Inspiration and/or enlightenment can come in many ways: Theologic exploration, an act of God, a dream, or perhaps meditation on a mountain top are good starts. But for Alogte Oho, it was by being hit by a car in the streets of Accra, the capital city of his native Ghana—and during the weeks of recovery in hospital, he had an epiphany.
So happy to be alive that, in appreciation, he penned the eventual album's title track, “Mam Yinne Wa” (God You Love Me So), and went straight to the studio to record it. No longer was he moping around about a musical career that had stalled out after a couple of regional cassette successes a few years earlier: This became a hit in the Frafra gospel community and finally made him a star after several years of effort.
In 2016 the song was rerecorded by Philophon Records, a Berlin-based label whose founder heard the original while traveling in Ghana, and it is this version that opens the album.
Oho and his accompanying female chorus, His Sounds of Joy, are augmented by a roster of musicians from the Philophon stable very familiar with a variety of African musical stylings. The result is a delicious and quirky sonic stew redolent with musical aromas from both near and far.
Underpinning the native Ghanaian elements is a horn- and keyboard-rich ensemble that displays considerable chops both in the arrangements and improvisations. There are synth lead keyboards with very individual- and analog-sounding natures, rendering a human warmth and sense of fun you might not expect. The horns (augmented with some serious flutes) are crisp and the arrangements sound almost Ethiopian at times, an effect bolstered by always-funky but strangely off-kilter bass lines that have a similar elliptical groove and some very melodic lines, with a very jazzy edge. Make no mistake, repeat listening confirms just how strong this bottom line in the ensemble is, dovetailed with equally skillful drumming.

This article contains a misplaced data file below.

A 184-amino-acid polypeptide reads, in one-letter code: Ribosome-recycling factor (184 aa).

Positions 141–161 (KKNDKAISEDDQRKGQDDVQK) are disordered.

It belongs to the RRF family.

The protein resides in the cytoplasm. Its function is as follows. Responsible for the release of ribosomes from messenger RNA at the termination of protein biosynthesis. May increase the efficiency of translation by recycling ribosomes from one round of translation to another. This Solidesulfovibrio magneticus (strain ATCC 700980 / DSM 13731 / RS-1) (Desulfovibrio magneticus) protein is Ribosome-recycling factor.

On top of this you have some serious vocal preaching from Alogte Oho and—very much not in the background—His Sounds of Joy chorus. To my ears there is a great similarity in style of Oho’s delivery with the Muslim apala style from neighboring Nigeria, exemplified by Haruna Ishola. The vocal ensemble, mostly in unison call-and-response, recalls the Wassoulou traditions of Mali, and plays a big part in bridging between Oho and the horns.
Finally, several of the tracks like “Ya Ya Yumma,” the moody “La Ta’aba,” and “Zota Yine” have a reggae foundation, exercised with enthusiastic confidence. The resulting mix is a joy to hear: made for the dance floor.
The Philophon label deserves major props for their efforts with such artists as Alogte Oho, Guy One, the Polyversal Souls, Idris Ackamoor, Alemayehu Eshete, and Y-Bayani, helping the influence of contemporary African artists and music maintain integrity in today’s vast music topography. The gospel music scene in Ghana is huge, and in a way an interesting counterpoint to the much-referenced influence of music from Africa to the blues of the U.S. This is vividly demonstrated in a live video from a FraFra church, which is also incorporated into the promo video for “Mam Yinne Wa.":
Alogte Oho’s Mam Yinne Wa is a very rewarding and individual flavor of African music today, well worth more than one listen for proper appreciation.